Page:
International Energy Agency 129
European Energy Charter 130
European Committee for Standardization 130
Energie-Cités 130
European Network of Buildings Research Institutes 131
European Investment Bank 132
European Bank for Reconstruction and Development 132
Future 133

Country Analysis 135
China 135
Hong Kong 137
India 139
Japan 140
Malaysia 142
Philippines 144
Singapore 145
South Korea 146
Taiwan 148
Thailand 150

Case Studies 153
Masdar City, Dubai 153
Energy-Efficient Building Designing of the Louisiana Capitol Complex 156
Energy Efficient Building Programs in Hawaii 158
Enermodal Engineering’s Building 160

Major Players 163
Actelios 163
Cemex 164
DuPont 165
EDF 166
Enermodal Engineering 167
Honeywell 168
Lafarge 169
Philips 170

Appendix 173

Glossary 178

About the Publisher 191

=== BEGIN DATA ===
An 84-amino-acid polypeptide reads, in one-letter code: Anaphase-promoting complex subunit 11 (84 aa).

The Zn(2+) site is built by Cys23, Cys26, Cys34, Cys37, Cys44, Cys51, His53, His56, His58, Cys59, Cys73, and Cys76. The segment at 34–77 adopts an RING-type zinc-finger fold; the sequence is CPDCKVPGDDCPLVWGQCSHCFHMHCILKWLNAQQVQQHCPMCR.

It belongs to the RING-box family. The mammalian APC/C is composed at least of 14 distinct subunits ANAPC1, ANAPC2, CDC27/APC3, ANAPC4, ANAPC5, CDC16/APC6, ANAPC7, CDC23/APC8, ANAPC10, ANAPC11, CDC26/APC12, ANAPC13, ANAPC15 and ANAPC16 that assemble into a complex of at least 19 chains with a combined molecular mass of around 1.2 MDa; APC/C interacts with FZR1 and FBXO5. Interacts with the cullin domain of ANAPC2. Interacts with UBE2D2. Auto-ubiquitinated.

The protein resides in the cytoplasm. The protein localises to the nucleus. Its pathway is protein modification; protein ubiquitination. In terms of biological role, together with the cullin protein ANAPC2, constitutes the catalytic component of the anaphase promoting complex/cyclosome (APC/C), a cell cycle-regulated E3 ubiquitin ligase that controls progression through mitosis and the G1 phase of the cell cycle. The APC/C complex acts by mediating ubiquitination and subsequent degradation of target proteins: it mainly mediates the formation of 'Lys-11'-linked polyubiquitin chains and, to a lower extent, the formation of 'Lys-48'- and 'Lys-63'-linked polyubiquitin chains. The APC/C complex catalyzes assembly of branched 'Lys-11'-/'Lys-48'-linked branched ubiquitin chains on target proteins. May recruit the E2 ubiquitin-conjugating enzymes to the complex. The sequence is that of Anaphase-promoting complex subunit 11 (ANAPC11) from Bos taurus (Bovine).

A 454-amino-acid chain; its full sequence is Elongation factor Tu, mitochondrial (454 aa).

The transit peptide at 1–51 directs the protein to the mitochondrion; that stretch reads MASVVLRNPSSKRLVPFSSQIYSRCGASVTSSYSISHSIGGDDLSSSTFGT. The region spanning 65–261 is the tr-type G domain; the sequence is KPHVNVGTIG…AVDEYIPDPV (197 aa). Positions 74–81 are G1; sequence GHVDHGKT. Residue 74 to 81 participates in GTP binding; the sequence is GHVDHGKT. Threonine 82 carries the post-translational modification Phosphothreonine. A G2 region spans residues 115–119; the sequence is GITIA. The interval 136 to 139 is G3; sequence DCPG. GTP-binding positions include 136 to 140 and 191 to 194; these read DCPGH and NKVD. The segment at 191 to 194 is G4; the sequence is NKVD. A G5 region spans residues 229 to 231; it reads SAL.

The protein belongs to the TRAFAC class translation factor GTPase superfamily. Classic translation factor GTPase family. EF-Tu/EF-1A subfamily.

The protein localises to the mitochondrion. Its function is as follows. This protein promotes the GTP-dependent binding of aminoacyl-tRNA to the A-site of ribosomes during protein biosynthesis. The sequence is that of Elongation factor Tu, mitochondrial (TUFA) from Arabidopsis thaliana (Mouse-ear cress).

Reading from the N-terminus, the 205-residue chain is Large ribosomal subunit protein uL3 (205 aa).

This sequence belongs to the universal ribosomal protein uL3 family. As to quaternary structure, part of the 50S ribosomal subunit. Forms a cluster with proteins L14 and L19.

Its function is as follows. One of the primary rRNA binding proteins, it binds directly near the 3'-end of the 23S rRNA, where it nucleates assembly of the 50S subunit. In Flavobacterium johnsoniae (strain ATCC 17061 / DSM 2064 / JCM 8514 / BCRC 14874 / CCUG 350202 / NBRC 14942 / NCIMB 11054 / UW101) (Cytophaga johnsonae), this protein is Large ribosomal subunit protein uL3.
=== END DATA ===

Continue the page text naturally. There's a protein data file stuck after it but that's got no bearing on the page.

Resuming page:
List of Figures and Tables

Figure 1: Possible Areas of Air Leakage 32
Figure 2: Heat Recovery Ventilation 34
Figure 3: Energy Flows within a Building 41
Figure 4: Design Impacts on Energy Use 45
Figure 5: Energy and Total Costs by Quality of Fittings 48
Figure 6: Costing Green: A Comprehensive Cost Database and Budgeting Methodology 49
Figure 7: Best and Worst Case Projections of Site Energy Demand 68
Figure 8: Existing Building Floor Space 69
Figure 9: Building Energy Projection by Region70
Figure 10: Site Energy Sources 71
Figure 11: Primary Energy 71
Figure 12: Life Cycle Energy Use 72
Figure 13: Complex Value Chain 74
Figure 14: Three Approaches in a Supportive Framework 77
Figure 15: Sources of Environmental Impacts in Each Phase of the Building Life Cycle 78
Figure 16: Energy Demand in the EU 104
Figure 17: Compliance Framework for Hong Kong Building Energy Standards 138
Figure 18: Distribution of Energy Demand of Various Buildings Components 173
Figure 19: Most Cost-effective Method for Lowering GHG Emissions 174
Figure 20: Building Energy End Use Consumption 175
Figure 21: “Integrated Building Systems”: Active Shading + Dimmable Lighting = Load Management Strategy 177

Table 1: Potential National Lighting Savings 176